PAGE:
between cohesion and various household characteristics are examined.

A Typology of Family Cohesion

As early as the 1930's, the family sociologist Angell (1936) identified cohesion as an important dimension for trying to understand interactions among family members (or "family integration.") More recently, in their examination of the research on families, Olson, Sprenkle, and Russell (1979) found cohesion to be one of the two concepts most often used in describing family behavior. In fact, they use cohesion in developing a "family systems" model for clinical application. They identify two components of family cohesion: "the

emotional bonding members have with one another and the degree of individual autonomy a person experiences in the family system. "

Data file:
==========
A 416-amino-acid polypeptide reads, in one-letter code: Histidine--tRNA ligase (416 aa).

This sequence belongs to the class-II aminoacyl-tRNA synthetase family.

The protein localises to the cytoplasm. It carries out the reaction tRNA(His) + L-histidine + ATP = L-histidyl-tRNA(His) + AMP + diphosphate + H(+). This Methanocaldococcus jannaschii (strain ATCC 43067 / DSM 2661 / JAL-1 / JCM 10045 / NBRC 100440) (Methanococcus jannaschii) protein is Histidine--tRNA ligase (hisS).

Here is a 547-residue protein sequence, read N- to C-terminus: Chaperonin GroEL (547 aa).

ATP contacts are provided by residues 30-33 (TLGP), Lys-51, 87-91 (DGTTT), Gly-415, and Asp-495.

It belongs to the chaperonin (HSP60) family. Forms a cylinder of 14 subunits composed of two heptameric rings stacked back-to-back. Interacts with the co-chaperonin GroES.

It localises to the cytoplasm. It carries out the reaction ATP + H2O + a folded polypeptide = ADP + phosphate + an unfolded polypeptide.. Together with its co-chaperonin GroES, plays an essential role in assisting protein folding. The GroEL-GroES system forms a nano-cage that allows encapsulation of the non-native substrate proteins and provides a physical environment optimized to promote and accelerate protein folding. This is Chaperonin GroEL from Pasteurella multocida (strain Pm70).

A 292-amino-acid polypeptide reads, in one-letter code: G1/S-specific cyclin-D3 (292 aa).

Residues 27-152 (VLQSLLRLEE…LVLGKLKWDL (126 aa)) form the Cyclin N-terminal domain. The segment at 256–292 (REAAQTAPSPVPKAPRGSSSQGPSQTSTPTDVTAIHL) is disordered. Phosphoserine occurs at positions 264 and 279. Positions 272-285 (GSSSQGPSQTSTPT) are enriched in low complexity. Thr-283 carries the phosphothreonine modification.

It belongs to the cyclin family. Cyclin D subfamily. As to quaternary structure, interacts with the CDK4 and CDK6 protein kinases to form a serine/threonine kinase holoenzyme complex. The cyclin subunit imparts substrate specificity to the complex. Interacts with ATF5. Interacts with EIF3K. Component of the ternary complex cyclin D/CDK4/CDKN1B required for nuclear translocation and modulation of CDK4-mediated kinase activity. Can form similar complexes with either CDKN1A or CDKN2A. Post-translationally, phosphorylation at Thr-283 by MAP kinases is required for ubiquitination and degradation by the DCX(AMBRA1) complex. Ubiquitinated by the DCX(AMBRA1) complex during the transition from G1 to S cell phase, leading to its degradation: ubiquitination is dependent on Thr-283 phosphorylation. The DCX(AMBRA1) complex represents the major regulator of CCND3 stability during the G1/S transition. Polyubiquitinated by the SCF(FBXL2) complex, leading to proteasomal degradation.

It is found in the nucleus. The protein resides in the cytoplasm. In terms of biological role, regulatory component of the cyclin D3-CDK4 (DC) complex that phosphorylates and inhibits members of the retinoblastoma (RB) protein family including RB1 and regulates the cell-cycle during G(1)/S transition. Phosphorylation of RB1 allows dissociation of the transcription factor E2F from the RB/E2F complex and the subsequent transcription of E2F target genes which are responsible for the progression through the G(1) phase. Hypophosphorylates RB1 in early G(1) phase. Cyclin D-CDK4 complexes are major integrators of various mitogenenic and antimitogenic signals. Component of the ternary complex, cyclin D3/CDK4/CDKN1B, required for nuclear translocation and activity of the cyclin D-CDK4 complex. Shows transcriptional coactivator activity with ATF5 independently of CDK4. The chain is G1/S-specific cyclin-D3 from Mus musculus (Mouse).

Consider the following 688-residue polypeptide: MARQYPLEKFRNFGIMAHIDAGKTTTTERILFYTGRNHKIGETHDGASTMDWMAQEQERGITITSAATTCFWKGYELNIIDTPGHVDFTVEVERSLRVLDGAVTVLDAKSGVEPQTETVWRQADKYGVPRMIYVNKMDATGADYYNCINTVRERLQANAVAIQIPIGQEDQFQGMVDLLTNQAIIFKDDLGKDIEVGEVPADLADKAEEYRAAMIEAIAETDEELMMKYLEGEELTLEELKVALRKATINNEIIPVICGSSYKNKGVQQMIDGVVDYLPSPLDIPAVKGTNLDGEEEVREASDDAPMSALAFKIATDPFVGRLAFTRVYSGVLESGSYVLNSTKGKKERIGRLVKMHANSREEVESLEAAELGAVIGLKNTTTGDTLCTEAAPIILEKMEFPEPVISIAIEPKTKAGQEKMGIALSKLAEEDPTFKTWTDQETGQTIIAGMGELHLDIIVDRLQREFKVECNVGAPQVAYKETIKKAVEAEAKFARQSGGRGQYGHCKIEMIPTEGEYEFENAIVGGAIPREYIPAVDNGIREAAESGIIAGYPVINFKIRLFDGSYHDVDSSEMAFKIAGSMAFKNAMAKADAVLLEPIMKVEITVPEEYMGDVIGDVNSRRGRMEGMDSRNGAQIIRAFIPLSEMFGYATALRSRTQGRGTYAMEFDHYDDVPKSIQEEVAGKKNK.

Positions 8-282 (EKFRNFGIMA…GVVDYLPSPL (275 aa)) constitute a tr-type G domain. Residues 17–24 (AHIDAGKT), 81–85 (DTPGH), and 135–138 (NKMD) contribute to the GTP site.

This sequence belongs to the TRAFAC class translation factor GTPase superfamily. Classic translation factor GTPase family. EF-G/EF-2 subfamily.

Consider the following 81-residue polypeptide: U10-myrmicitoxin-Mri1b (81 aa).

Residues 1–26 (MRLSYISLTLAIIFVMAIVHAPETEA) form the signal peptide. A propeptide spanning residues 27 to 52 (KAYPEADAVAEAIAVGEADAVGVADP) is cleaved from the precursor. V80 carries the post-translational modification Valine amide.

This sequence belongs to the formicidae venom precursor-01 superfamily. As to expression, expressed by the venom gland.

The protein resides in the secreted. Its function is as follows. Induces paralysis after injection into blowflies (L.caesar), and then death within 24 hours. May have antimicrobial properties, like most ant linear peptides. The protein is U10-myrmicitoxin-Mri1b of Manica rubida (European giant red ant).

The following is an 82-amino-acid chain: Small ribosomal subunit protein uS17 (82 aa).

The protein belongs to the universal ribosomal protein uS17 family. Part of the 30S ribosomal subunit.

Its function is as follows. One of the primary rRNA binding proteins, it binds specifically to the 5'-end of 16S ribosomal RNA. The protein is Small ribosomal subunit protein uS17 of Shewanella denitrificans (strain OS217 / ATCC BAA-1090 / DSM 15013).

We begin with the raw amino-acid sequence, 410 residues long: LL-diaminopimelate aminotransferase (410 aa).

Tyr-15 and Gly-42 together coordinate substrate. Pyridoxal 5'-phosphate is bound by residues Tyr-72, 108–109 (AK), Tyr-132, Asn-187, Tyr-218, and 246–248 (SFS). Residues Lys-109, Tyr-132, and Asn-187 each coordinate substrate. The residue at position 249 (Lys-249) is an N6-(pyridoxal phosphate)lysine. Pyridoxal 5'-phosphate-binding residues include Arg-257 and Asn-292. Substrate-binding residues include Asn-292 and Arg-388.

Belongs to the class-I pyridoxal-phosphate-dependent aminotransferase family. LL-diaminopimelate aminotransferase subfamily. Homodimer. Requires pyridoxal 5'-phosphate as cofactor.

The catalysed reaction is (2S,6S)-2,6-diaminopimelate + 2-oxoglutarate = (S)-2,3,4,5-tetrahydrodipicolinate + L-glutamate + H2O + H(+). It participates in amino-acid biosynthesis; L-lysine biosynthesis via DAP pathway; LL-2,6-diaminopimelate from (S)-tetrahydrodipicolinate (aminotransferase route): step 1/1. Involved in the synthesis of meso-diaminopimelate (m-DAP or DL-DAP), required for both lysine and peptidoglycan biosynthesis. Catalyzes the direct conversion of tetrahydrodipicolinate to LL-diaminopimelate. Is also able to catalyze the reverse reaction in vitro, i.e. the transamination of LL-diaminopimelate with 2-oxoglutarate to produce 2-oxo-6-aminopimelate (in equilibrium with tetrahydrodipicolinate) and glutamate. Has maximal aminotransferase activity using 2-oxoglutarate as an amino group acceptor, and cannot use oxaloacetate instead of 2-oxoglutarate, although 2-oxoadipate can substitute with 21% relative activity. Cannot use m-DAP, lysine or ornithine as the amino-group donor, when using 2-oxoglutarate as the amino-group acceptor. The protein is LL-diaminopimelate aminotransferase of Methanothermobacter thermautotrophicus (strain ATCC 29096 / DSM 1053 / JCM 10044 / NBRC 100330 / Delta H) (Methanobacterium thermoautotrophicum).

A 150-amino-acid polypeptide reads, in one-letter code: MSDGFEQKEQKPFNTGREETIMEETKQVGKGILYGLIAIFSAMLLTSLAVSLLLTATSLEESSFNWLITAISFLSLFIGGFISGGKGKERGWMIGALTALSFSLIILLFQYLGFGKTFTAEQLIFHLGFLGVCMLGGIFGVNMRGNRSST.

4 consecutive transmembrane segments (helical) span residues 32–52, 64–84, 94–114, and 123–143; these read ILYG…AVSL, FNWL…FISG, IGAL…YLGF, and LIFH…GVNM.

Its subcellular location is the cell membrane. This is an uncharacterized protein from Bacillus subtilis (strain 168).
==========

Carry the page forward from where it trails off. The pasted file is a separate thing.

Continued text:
(1979, p.5, italics are theirs). From our perspective, family cohesion is a group-level concept, but it must be measured in terms of specific interactions among family members. We believe the family exists to meet three types of needs of the individuals in it -- social, emotional, and material. The interactions between family members are designed to accomplish this goal, and a particular interaction can be classified according to which one of the three needs it primarily addresses. Thus, the level of family cohesion, or the particular balance achieved between the two opposing forces identified by Olson, Sprenkle and Russell (1979), is determined by the ways in which a family goes about meeting the social, emotional, and material needs of its members. We measured the amount of cohesion demonstrated in the performance of one family activity, the purchase of goods and services. To do this, we developed three indicators of the interactions surrounding this activity